Business as usual: A Most Violent Year
If you’re a fan of urban crime dramas—Coppola’s The Godfather, Sidney Lumet’s Prince of the City, Serpico, Dog Day Afternoon, David Mamet’s early work—you’ll want to see this film.
I thought I’d put that recommendation right up front, because anything else I have to say about it is going to be mixed. That’s no fault of the film, or of writer-director J. C. Chandor, whose two previous features—the little-seen Wall Street drama Margin Call and last year’s All Is Lost, starring Robert Redford and a damaged boat—mark him as the most interesting of our up-and-coming filmmakers.
The problem is that, as is generally the case these days, I saw A Most Violent Year on a screening DVD rather than in a theater. And while one learns to adjust to this, just as filmmakers have learned that most people who see their work will do so in the comfort of their living rooms, some films are clearly diminished this way. I may be wrong, but my feeling is that I won’t be able to say I have properly seen this film until I can see it on the big screen.
The title refers to 1981, when statistically the crime rate in New York City peaked. Oscar Isaac (Inside Llewyn Davis) stars as Abel Morales, a Russian immigrant who has worked his way up to the head of a heating oil delivery business. He bought it out from his former boss (and now father-in-law) and is determined to walk the straight and narrow despite the company’s history of shady practices.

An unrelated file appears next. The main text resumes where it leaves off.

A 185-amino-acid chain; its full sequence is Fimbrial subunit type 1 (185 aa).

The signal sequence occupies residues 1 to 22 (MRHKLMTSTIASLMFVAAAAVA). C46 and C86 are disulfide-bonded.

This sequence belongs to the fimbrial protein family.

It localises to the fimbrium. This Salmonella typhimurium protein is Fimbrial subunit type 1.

Those practices were pretty much industry wide, though he’s the only one under investigation by ambitious D.A. Lawrence (David Oyelowo, Martin Luther King in the current Selma). Abel’s biggest worry is the hijacking of his trucks, presumably carried out by one of the competitors who claims to be honorable to his face. And because he’s trying to close a tenuous deal which would put him in charge of an abandoned shipyard that would give him space to rise to the top of the oil business, it’s a lot of stress on his squared shoulders.
At the top I implicitly compared Chandor to other great filmmakers, but he’s no imitator. While he has certainly absorbed their influences, his work is unmistakably his own. (I can’t think of many debuts more assured than Margin Call.) From its odd color palette of greens and yellows to its steady pacing, A Most Violent Year is clearly precisely what it wants to be, which is never exactly what you think its going to be. On first viewing I thought the only thing that really hurt it was a deus ex machina ending. Maybe I’ll change my mind; I’m looking forward to seeing it for real.